Company is applying its formulation technologies to improve existing diabetic drugs.
Biodel, which is developing antidiabetics, expects to raise $30 million through a registered direct offering. The firm will sell approximately 12.2 million shares of its common stock, 1.7 million shares of its Series A convertible preferred stock, and warrants to purchase 9.0 million shares of its common stock.
These securities are being sold as units, with each unit consisting of one share of common stock and a warrant to purchase 0.65 of a share of common stock. Certain investors are also purchasing units that consist of one share of Series A convertible preferred stock and a warrant to purchase 0.65 of a share of common stock in addition to the units comprising common stock and a warrant to purchase 0.65 of a share of common stock. The investors agreed to purchase units for $2.16 per unit. The per share exercise price of the warrants is $2.48.
The Series A convertible preferred stock is nonvoting. Each share of Series A convertible preferred stock is convertible into one share of Biodel’s common stock, provided that conversion will be prohibited if, as a result, the holder and its affiliates would own more than 9.98% of the total number of Biodel shares of common stock outstanding following conversion.
Biodel develops antidiabetics by applying its formulation technologies to existing drugs to improve their therapeutic profiles. Its lead candidate is Linjeta (formerly known has VIAject), which was submitted to the FDA for marketing approval as a treatment for type 1 and type 2 diabetes. It is a more-rapid-acting injectable regular human insulin developed for meal-time use to improve glycemic control.
Next in line is VIAtab, an oral sublingual insulin tablet that dissolves in minutes when placed under the tongue. It is in Phase I trials and is being developed for use as an insulin supplement for early-stage type 2 diabetics. It reportedly mimicks first-phase insulin-release signaling, reducing the production of glucose by the liver and maintaining normal glucose levels.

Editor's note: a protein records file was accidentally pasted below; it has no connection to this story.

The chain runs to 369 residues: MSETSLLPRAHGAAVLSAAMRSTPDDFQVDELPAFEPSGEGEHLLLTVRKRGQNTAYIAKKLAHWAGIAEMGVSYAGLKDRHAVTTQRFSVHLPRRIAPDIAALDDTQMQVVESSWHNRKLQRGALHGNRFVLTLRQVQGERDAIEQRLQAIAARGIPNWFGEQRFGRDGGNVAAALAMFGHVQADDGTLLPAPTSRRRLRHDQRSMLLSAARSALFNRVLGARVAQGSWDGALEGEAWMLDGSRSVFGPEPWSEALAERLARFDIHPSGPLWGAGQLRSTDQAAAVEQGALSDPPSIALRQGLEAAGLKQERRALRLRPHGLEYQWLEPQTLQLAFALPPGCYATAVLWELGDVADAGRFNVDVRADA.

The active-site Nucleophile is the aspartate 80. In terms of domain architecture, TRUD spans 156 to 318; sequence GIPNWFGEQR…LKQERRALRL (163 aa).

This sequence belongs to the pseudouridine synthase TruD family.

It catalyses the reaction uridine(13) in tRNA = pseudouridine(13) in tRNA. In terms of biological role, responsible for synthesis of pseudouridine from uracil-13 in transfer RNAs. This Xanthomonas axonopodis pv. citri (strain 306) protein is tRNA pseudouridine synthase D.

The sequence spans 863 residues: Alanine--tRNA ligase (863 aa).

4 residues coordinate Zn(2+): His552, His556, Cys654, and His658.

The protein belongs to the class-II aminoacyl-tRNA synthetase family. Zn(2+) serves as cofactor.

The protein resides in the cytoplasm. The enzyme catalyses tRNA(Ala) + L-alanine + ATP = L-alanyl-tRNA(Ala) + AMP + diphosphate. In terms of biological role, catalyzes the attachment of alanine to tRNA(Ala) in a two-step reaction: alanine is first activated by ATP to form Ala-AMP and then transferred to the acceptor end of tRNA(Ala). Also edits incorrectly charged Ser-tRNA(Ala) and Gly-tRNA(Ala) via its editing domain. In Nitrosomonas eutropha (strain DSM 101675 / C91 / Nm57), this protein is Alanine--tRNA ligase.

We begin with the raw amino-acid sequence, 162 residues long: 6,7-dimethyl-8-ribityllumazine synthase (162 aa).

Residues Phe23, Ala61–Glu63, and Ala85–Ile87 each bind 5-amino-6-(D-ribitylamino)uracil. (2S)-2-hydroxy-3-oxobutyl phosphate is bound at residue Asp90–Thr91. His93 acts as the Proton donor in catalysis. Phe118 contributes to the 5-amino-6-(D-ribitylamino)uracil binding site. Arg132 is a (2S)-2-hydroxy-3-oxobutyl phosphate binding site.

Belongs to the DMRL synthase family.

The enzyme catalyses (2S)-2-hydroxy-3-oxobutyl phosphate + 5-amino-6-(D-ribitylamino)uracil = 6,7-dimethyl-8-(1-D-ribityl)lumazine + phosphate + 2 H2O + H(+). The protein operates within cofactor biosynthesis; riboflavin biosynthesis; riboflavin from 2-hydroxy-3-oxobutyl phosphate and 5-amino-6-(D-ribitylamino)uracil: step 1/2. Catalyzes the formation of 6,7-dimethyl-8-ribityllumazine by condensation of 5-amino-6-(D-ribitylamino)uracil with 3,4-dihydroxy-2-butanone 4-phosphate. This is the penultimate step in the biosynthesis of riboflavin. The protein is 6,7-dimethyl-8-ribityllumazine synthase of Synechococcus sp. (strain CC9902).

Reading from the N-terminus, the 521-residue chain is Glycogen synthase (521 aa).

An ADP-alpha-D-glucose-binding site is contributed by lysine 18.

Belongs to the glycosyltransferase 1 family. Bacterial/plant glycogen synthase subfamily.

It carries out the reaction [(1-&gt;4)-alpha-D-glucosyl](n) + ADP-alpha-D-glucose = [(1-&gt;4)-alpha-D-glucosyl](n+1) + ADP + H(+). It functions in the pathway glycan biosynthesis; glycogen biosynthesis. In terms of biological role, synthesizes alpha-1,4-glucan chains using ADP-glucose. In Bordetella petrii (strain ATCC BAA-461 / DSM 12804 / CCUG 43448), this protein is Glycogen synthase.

BIOD-Adjustable Basal is also in Phase I studies. It is a 24-hour basal insulin that is being developed in slow-, medium-, and fast-acting forms to allow customized 24-hour dosing for each patient and reduce the risks of hypoglycemia and hyperglycemia.
In preclinical development is BIOD-Smart Basal and BIOD-Stable Glucagon. BIOD-Smart Basal is an NCE that is designed to release insulin proportionally to subcutaneous glucose concentration. As a result, it automatically adjusts to unanticipated changes in patients’ insulin needs, such as those due to exercise or fever, to maintain a more normal glycemic range.
BIOD-Stable Glucagon is being developed as a premixed “rescue” drug that can be delivered in an auto-injector device to treat insulin overdoses. Glucagon is a highly unstable compound that helps regulate blood glucose levels by signaling the liver to convert glycogen into glucose. It is currently sold as an acidic dry powder that must be reconstituted into a liquid by a caregiver for injection into the patient. Biodel is working with physicians to develop a more stable form of glucagon for use in bi-hormonal pumps, which could replace current insulin pumps and continuous glucose-monitoring devices.